Live Music in America vs. Ireland

Live Music America vs. Ireland

Photo Credit: Erika Reinsel

One of the clearest things about music is its frequently changing nature. It means different things to people based on elements like culture and location. For those who’ve never ventured outside of their own country, however, it may be difficult to imagine the differences between experiencing live music in another part of the world, as opposed to doing so on familiar turf. Many music-lovers in America are familiar with the unfortunate situation of attending a show that happens to be the antithesis of lively; There are shows where the audience appears to be so on edge – or, in other situations, just plain bored – that it takes away from the gig. Fortunately, there’s Ireland—the land of sprawling green hills and endlessly flowing pints of Guinness.

How Does America’s Music Scene Compare to Abroad?

Ireland is a country that loves music and where musicians – good musicians – are just as common as the pubs. Ireland seems to be a place that takes the best aspects of live music in America, and spreads it throughout its cities and villages. For fans of live music, a good show is generally not difficult to find on the Emerald Isle.

Irish venues are not too different from American venues; they each have the typical theaters and stadiums hosting big-name acts, but perhaps the largest and most interesting difference exists in the utilization of pubs as venues. Although there are bars in America that host live music, it seems far more prevalent in Ireland. Nearly each pub boasts a live act every night, often making it difficult to determine which pub to visit based on this facet alone.

The crowds in Irish venues outside of rural areas often contain a wide-ranging audience, as evidenced in one of the top pubs to catch live music in Kilkenny. The pub, Lanigan’s Bar & Restaurant, happens to also serve as a hostel. Both local and foreign revelers flock to this pub on Mondays and Thursdays, when they’re treated to the sounds of a traditional band, Cu Chulainn. The band is frequently joined by Irish dancers who perform together to create an engaging show. During these shows, in this pub and others, a large difference between American live music and Irish live music grows a little more obvious. Listeners turn into dancers and, unlike many American men, Irishmen appear to be far less hesitant to join in on the dancing.

As with many American gigs, there are certain songs that raise spirits and create a sense of unity within the audience. In Ireland, when anthems such as “The Wild Rover” and “Fields of Athenry” are played (the latter especially in Galway, where Athenry is just a short drive away), the pub becomes engulfed in a roar of voices singing together.

Before jetting off to Ireland, I decided to take in one more local gig. This performance occurred at Sayreville, New Jersey’s Starland Ballroom, a more structured music venue than the Irish pubs. While it should be noted that, as most performances I’d seen had taken place in pubs, there are bound to be clear dissimilarities between a pub and a venue like Starland Ballroom, namely in size and organization. However, there were also many parallels between these spots.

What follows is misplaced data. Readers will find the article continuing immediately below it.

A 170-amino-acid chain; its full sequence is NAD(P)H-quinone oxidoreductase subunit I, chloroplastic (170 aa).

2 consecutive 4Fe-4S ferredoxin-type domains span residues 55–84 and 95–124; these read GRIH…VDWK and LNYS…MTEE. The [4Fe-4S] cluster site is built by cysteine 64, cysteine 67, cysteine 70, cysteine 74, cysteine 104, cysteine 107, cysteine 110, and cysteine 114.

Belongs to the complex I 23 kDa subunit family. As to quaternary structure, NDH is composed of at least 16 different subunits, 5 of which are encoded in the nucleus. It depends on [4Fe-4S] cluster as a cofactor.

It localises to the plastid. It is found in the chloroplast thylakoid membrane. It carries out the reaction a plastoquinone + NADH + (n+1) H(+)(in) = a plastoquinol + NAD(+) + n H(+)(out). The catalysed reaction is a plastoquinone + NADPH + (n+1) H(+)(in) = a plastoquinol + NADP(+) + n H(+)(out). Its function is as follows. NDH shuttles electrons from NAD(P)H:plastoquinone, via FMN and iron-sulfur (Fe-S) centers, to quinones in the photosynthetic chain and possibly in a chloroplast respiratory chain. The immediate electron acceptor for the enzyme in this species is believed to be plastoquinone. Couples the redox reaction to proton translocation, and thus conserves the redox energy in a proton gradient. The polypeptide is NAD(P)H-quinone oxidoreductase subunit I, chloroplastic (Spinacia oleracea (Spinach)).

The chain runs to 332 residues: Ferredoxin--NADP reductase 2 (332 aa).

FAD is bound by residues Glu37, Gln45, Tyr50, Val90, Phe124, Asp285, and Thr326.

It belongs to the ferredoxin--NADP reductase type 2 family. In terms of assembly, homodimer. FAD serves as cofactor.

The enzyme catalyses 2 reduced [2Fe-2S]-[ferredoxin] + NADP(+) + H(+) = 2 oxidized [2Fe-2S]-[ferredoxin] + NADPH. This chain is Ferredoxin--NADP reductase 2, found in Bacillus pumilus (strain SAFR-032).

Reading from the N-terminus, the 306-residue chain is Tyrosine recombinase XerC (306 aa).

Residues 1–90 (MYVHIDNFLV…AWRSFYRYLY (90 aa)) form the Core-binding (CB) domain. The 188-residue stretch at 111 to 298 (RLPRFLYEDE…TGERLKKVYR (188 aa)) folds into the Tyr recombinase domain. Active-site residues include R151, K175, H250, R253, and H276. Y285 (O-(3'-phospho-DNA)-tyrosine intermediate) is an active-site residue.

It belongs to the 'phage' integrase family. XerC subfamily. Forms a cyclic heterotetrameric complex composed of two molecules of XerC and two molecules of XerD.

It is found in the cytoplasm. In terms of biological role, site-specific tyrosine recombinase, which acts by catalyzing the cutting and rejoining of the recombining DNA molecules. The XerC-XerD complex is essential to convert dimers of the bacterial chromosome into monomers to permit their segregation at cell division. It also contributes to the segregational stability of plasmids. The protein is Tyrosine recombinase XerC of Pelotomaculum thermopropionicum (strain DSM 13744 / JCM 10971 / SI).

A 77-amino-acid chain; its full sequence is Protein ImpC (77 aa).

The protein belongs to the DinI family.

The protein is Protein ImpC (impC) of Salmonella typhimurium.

Primarily, the level of interaction between band and audience was largely on par with each other. As at the Starland Ballroom concert, bands in Ireland tend to acknowledge the fact that they are playing to a group of like-minded people. Whereas in some gigs, namely large arena concerts, there’s often a pretense placed by the band – the notion conveyed that although the performers are playing for the audience, they aren’t the same. Some audience members are keen to agree with the idea, treating musicians as subjects of idolization. It’s often in the smaller American venues that artists establish a unifying connection with their fans, a factor that is present in nearly each performance I caught in Ireland.

Aside from the audience/performer relationship in Ireland, there’s a general air of camaraderie among pub-goers. As opposed to some bars in America, where it may be more probable to see people remaining in tight groups for the majority of the night, good conversation can be commonly anticipated in Irish pubs. For those who may feel a bit timid at the prospect of conversing with strangers, these bars provide a more comfortable atmosphere to enjoy yourself in.

Another difference that became very evident to me very quickly was the nature of the audiences. While they’re often very aggressive in America, audiences in Ireland appear to be far mellower. This could, of course, be credited to the nature of the venue where the performances occurred, or the type of bands the pubs were hosting. Regardless, it was a welcome change to see an audience collectively enjoying the band without the hassles of being surrounded by overly raucous listeners.

It was also intriguing to witness Irish musicians occasionally playing American songs. “Wagon Wheel,” the country song covered by bands such as Old Crow Medicine Show and Darius Rucker, was a fan favorite in many pubs. For a moment, upon hearing the first few chords of the song, it felt as though I’d left Ireland and had been transplanted back to the bars of my former Pennsylvanian college town. There was an appreciation among Irish music fans for many American bands; in a few instances, Nashville natives Kings of Leon were named as favorites, demonstrating truth to the globalization of American culture.

One of the most important things to remember, for those looking to experience live music in Ireland, is not to enter with any expectations. Although Irish and American gigs tend to have many differences, there are a few elements that remain consistent: enjoyment, escape and immersion in the music.

 Article by Kristen Gilmartin

Add a Comment